Discovery of a new mass extinction

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The Carnian Pluvial Episode was a time of global environmental changes and possibly substantial coeval volcanism. During this stage, a significant climate change occurred, namely. The CPE occurred around 234 to 232 million years (Ma) ago. Its most marked characteristic was a remarkable enhancement of hydrological cycling marked by four episodes of increased rainfall, as indicated by diverse sedimentary and paleontological data.

A new study has identified a significant extinction of life 233 million years ago that triggered the world’s dinosaur takeover. The crisis has been called the Carnian Pluvial Episode.

For the study, scientists reviewed all the geological and palaeontological evidence and determined what had happened.

Scientists analyzed fossil data that suggests a substantial reduction in generic and species richness and 33% of marine genera’s disappearance. The cause was most likely massive volcanic eruptions in the Wrangellia Province of western Canada, where vast volumes of volcanic basalt were poured out and formed much of North America’s western coast.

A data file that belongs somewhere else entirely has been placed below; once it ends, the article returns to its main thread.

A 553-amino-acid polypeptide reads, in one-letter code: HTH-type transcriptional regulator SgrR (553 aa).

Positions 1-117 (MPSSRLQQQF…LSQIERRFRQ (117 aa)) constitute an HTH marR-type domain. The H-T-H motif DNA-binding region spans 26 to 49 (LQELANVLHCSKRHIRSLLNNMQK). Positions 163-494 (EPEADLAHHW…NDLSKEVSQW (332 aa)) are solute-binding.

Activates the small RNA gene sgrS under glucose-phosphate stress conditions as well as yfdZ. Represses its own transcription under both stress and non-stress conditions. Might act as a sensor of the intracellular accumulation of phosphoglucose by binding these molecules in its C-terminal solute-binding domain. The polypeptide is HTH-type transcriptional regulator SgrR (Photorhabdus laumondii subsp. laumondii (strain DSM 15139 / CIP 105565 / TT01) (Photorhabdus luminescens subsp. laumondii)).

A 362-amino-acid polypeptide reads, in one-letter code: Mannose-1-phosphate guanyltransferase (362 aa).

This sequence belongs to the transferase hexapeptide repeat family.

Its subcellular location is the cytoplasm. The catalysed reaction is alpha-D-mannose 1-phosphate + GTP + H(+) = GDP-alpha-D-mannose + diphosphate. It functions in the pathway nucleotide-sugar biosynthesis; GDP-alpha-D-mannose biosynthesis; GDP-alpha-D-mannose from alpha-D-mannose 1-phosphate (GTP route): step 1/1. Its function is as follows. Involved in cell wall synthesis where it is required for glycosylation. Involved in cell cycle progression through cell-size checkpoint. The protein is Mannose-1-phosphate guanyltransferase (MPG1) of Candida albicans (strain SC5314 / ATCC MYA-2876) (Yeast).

Jacopo Dal Corso said, “The eruptions peaked in the Carnian. I studied the geochemical signature of the eruptions a few years ago and identified some massive effects on the atmosphere worldwide. The eruptions were so huge, they pumped vast amounts of greenhouse gases like carbon dioxide, and there were spikes of global warming.”

Professor Mike Benton said, “The new floras probably provided slim pickings for the surviving herbivorous reptiles. I had noted a floral switch and ecological catastrophe among the herbivores back in 1983 when I completed my Ph.D. We now know that dinosaurs originated some 20 million years before this event, but they remained quite rare and unimportant until the Carnian Pluvial Episode hit. It was the sudden arid conditions after the humid episode that gave dinosaurs their chance.”

Jacopo Dal Corso said, “So far, paleontologists had identified five “big” mass extinctions in the past 500 million years of the history of life. “Each of these had a profound effect on the evolution of Earth and life. We have identified another great extinction event, and it had a major role in helping to reset life on land and in the oceans, marking the origins of modern ecosystems.”

Journal Reference:
  1. Jacopo Dal Corso et al. Extinction and dawn of the modern world in the Carnian (Late Triassic). DOI: 10.1126/sciadv.aba0099

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